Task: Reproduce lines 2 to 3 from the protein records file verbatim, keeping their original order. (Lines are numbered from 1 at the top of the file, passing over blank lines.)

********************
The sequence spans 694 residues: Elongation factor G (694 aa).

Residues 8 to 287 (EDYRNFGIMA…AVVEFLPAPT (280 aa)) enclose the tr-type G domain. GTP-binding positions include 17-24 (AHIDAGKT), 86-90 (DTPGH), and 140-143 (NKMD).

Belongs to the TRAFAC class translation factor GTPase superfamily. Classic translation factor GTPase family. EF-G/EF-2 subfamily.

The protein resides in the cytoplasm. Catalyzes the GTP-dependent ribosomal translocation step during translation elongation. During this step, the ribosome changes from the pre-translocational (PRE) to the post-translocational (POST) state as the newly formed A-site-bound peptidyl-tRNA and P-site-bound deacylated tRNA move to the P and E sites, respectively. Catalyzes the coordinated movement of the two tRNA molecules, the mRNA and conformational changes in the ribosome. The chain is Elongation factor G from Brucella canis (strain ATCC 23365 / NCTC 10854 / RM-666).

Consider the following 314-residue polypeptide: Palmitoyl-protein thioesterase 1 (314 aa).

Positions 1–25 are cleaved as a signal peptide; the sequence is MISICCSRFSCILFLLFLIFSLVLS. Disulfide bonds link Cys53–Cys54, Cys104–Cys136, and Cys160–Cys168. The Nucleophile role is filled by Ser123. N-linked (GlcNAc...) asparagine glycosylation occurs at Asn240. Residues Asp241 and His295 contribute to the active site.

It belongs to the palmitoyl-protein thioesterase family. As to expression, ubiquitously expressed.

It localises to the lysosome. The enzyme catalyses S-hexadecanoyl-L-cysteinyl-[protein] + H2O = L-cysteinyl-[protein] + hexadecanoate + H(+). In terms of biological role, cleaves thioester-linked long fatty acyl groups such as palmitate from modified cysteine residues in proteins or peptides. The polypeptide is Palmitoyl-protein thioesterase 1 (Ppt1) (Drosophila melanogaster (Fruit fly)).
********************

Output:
Residues 8 to 287 (EDYRNFGIMA…AVVEFLPAPT (280 aa)) enclose the tr-type G domain. GTP-binding positions include 17-24 (AHIDAGKT), 86-90 (DTPGH), and 140-143 (NKMD).

Belongs to the TRAFAC class translation factor GTPase superfamily. Classic translation factor GTPase family. EF-G/EF-2 subfamily.